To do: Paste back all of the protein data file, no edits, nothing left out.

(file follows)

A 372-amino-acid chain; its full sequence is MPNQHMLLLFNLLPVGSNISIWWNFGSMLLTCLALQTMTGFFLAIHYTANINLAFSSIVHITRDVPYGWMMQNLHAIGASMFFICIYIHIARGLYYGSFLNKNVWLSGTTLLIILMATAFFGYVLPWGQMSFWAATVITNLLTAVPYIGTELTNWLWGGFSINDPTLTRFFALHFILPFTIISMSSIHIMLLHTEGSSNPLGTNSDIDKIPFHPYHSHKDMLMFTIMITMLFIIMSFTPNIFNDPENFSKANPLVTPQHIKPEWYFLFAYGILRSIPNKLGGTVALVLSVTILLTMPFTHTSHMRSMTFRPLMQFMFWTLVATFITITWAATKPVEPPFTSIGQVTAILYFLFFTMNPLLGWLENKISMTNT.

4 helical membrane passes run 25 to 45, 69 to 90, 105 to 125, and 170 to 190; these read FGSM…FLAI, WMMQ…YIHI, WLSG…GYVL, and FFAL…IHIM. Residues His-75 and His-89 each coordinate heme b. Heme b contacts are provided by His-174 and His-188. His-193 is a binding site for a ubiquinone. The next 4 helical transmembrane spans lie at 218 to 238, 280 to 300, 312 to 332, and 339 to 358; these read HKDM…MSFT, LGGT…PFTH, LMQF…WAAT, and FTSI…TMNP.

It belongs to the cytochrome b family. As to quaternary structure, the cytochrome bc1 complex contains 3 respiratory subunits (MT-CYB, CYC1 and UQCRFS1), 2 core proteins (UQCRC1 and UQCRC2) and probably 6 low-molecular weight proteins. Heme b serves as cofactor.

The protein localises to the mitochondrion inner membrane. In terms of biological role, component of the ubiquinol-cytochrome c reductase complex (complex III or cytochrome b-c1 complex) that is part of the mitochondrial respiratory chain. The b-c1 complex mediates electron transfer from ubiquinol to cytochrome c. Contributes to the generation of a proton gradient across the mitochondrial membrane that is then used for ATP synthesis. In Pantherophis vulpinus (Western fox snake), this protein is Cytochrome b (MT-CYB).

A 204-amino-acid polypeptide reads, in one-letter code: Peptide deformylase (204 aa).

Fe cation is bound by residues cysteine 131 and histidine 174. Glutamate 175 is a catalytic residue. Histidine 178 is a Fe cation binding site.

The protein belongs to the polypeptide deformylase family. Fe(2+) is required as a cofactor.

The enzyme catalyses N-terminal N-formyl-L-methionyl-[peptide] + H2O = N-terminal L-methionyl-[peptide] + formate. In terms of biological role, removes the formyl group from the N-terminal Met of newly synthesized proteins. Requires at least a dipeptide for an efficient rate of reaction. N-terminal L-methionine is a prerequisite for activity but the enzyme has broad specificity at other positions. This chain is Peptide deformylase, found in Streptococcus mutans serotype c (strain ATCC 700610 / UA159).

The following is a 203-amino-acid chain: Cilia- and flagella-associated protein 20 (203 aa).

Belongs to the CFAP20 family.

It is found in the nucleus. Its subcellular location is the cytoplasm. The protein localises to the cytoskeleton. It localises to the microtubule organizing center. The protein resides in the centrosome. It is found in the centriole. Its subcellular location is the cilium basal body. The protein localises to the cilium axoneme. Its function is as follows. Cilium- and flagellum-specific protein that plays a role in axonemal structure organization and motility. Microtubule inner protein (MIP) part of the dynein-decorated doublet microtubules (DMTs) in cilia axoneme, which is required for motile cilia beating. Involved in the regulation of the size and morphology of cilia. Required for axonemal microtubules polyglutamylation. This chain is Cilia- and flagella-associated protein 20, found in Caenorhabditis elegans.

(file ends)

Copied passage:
A 372-amino-acid chain; its full sequence is MPNQHMLLLFNLLPVGSNISIWWNFGSMLLTCLALQTMTGFFLAIHYTANINLAFSSIVHITRDVPYGWMMQNLHAIGASMFFICIYIHIARGLYYGSFLNKNVWLSGTTLLIILMATAFFGYVLPWGQMSFWAATVITNLLTAVPYIGTELTNWLWGGFSINDPTLTRFFALHFILPFTIISMSSIHIMLLHTEGSSNPLGTNSDIDKIPFHPYHSHKDMLMFTIMITMLFIIMSFTPNIFNDPENFSKANPLVTPQHIKPEWYFLFAYGILRSIPNKLGGTVALVLSVTILLTMPFTHTSHMRSMTFRPLMQFMFWTLVATFITITWAATKPVEPPFTSIGQVTAILYFLFFTMNPLLGWLENKISMTNT.

4 helical membrane passes run 25 to 45, 69 to 90, 105 to 125, and 170 to 190; these read FGSM…FLAI, WMMQ…YIHI, WLSG…GYVL, and FFAL…IHIM. Residues His-75 and His-89 each coordinate heme b. Heme b contacts are provided by His-174 and His-188. His-193 is a binding site for a ubiquinone. The next 4 helical transmembrane spans lie at 218 to 238, 280 to 300, 312 to 332, and 339 to 358; these read HKDM…MSFT, LGGT…PFTH, LMQF…WAAT, and FTSI…TMNP.

It belongs to the cytochrome b family. As to quaternary structure, the cytochrome bc1 complex contains 3 respiratory subunits (MT-CYB, CYC1 and UQCRFS1), 2 core proteins (UQCRC1 and UQCRC2) and probably 6 low-molecular weight proteins. Heme b serves as cofactor.

The protein localises to the mitochondrion inner membrane. In terms of biological role, component of the ubiquinol-cytochrome c reductase complex (complex III or cytochrome b-c1 complex) that is part of the mitochondrial respiratory chain. The b-c1 complex mediates electron transfer from ubiquinol to cytochrome c. Contributes to the generation of a proton gradient across the mitochondrial membrane that is then used for ATP synthesis. In Pantherophis vulpinus (Western fox snake), this protein is Cytochrome b (MT-CYB).

A 204-amino-acid polypeptide reads, in one-letter code: Peptide deformylase (204 aa).

Fe cation is bound by residues cysteine 131 and histidine 174. Glutamate 175 is a catalytic residue. Histidine 178 is a Fe cation binding site.

The protein belongs to the polypeptide deformylase family. Fe(2+) is required as a cofactor.

The enzyme catalyses N-terminal N-formyl-L-methionyl-[peptide] + H2O = N-terminal L-methionyl-[peptide] + formate. In terms of biological role, removes the formyl group from the N-terminal Met of newly synthesized proteins. Requires at least a dipeptide for an efficient rate of reaction. N-terminal L-methionine is a prerequisite for activity but the enzyme has broad specificity at other positions. This chain is Peptide deformylase, found in Streptococcus mutans serotype c (strain ATCC 700610 / UA159).

The following is a 203-amino-acid chain: Cilia- and flagella-associated protein 20 (203 aa).

Belongs to the CFAP20 family.

It is found in the nucleus. Its subcellular location is the cytoplasm. The protein localises to the cytoskeleton. It localises to the microtubule organizing center. The protein resides in the centrosome. It is found in the centriole. Its subcellular location is the cilium basal body. The protein localises to the cilium axoneme. Its function is as follows. Cilium- and flagellum-specific protein that plays a role in axonemal structure organization and motility. Microtubule inner protein (MIP) part of the dynein-decorated doublet microtubules (DMTs) in cilia axoneme, which is required for motile cilia beating. Involved in the regulation of the size and morphology of cilia. Required for axonemal microtubules polyglutamylation. This chain is Cilia- and flagella-associated protein 20, found in Caenorhabditis elegans.